Near record-breaking droughts, wildfires could advance climate change dialogue

This post contributed by Terence Houston, Science Policy Analyst New reports continue to suggest that rising temperatures are coinciding with near record-breaking numbers of droughts and wildfires across the United States. Taken collectively, the evidence lends to the notion that climate change is having serious impacts on human society. The National Oceanic Atmospheric Administration (NOAA), the leader in providing US weather...

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Snowflakes still hold mystery

This post contributed by Nadine Lymn, ESA Director of Public Affairs Their silent, shimmery beauty has long stirred human aesthetic appreciation and for centuries individuals have sought to unravel the secrets of snowflakes.  Why are there so many varieties?  Why do all snowflakes have six “arms”?  And why does each flake appear unique, no matter how many fall from the sky? We know the answers to these questions as described on the...

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Seeing (less) red: Bark beetles and global warming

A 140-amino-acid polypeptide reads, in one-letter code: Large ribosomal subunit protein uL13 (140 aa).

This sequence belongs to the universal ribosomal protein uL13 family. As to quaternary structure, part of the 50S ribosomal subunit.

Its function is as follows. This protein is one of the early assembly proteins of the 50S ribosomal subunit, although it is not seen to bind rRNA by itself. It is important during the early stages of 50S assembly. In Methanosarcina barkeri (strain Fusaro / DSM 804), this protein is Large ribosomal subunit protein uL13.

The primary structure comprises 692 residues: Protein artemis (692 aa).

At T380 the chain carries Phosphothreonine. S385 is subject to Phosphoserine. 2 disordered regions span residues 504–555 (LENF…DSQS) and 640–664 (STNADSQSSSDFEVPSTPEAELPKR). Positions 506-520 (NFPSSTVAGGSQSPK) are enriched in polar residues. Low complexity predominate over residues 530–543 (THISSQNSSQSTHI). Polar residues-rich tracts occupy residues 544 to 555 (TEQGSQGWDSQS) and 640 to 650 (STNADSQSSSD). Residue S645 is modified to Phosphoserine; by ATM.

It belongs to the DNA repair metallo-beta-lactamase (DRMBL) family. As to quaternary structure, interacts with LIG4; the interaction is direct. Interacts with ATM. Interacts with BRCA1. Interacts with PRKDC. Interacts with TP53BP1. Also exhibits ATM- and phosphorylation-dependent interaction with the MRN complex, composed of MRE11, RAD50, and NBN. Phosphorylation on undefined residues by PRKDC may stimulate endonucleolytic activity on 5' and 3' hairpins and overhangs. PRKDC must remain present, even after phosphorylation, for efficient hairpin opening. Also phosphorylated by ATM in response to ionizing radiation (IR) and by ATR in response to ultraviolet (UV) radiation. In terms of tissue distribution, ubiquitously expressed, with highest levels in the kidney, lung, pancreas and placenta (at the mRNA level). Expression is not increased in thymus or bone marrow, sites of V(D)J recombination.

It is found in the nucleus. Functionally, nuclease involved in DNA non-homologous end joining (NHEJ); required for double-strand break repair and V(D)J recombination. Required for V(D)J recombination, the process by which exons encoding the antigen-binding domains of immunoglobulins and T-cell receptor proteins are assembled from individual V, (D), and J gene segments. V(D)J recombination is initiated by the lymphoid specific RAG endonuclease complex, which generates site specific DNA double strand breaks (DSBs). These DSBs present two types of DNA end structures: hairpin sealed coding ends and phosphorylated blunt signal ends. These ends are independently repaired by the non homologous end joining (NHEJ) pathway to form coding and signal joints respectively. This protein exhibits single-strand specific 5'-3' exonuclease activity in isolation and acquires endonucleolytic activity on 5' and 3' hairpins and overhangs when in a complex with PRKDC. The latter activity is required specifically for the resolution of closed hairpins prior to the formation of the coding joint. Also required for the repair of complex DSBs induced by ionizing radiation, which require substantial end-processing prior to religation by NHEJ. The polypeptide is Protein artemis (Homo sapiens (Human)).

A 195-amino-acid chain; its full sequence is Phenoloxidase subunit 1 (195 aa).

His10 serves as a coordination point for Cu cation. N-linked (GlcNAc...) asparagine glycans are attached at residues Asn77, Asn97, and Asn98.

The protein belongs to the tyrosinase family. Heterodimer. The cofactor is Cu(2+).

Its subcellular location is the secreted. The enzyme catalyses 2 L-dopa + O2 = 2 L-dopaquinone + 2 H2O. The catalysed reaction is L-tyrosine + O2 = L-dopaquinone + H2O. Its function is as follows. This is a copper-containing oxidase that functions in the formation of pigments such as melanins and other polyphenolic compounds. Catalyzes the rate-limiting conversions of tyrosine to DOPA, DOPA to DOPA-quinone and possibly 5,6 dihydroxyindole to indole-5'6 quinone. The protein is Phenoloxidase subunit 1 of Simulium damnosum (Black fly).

This post contributed by Jesse A. Logan, retired research entomologist living in Emigrant, Montana. The Greater Yellowstone Ecosystem (GYE) is an ecological reserve of regional, national and international significance. This collection of National Parks, National Forests, wildlife reserves and tribal lands is generally recognized as one of the last remaining large, nearly intact, ecosystems of the Earth’s northern temperate...

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Temperature predicts lifespan in ectotherms

Pearl mussels can vary greatly in lifespan over latitudinal and temperature gradients. Bergmann’s rule within physiological ecology postulates that animals get larger at higher latitudes and altitudes.  Similarly, the temperature-size rule predicts that although animals grow more slowly at cold temperatures, they reach a larger adult size (but see Angiletta and Dunham 2003).  A study published today in the Proceedings of the...

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